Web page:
The proposed rule change should not alter the duties and obligations of a BSE Floor Broker in any way, other than the ability of the Floor Brokers to conduct their business from locations other than the BSE floor. In fact, the Commission notes that the Exchange has represented that the instant proposed rule change should have little, if any, impact on the way that Exchange Floor Brokers operate since the trading activity on the BSE floor is conducted exclusively in an electronic manner.

In the order approving Remote Specialists, the Commission noted the ability of the BSE to conduct its regulatory responsibilities over remote members, such as conducting market surveillance, enforcing members' compliance with BSE rules and the Act, and coordinating regulatory actions both on and off the floor. The ability of BSE to conduct these regulatory activities over remote floor brokers is critical. While the Commission is satisfied that the proposed rule provides an adequate framework to address these issues,[11] BSE must establish and implement a rigorous surveillance program to ensure BSE remote members comply with the federal securities laws and BSE rules and to ensure BSE's ability to enforce such compliance.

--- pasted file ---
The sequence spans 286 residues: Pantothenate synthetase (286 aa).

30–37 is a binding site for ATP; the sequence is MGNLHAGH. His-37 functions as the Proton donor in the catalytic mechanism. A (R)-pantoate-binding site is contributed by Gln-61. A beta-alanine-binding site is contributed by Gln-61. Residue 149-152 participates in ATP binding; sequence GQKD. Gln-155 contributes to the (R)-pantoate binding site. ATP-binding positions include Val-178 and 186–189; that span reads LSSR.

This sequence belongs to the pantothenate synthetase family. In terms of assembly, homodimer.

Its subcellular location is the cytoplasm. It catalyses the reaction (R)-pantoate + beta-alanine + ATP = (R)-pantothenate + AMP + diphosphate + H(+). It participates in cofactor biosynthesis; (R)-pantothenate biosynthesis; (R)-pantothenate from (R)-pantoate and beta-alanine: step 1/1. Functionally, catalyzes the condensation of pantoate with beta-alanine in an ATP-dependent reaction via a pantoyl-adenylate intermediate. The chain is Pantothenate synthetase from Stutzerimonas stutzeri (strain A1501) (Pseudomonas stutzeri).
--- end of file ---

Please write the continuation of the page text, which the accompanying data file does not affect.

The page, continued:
It is therefore ordered, pursuant to Section 19(b)(2) of the Act,[12] that the proposed rule change (SR-BSE-2004-24) is approved.

Start Signature

For the Commission, by the Division of Market Regulation, pursuant to delegated authority.[13]

Margaret H. McFarland,

Deputy Secretary.

End Signature End Preamble


3.  See Securities Exchange Act Release No. 50715 (November 22, 2004), 69 FR 69650.

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4.  In approving this proposed rule change, the Commission has considered the proposed rule's impact of efficiency, competition, and capital formation. See 15 U.S.C. 78c(f).

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6.  See BSE Rules, Chapter XXXIII, BEACON Remote; see also Securities Exchange Act Release No. 43127 (August 8, 2000), 65 FR 49617 (August 14, 2000) (Commission Order approving Remote Specialists at BSE) (“Remote Specialist Order”).

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7.  Letter from John Boese, Vice President, Chief Regulatory Officer, Exchange, to Kelly M. Riley, Assistant Director, Division of Market Regulation, Commission, dated April 11, 2005.

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11.  See generally Remote Specialist Order, supra note 6, for a complete discussion of this framework.

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12.  See 15 U.S.C. 78s(b)(2).

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[FR Doc. E5-2120 Filed 5-2-05; 8:45 am]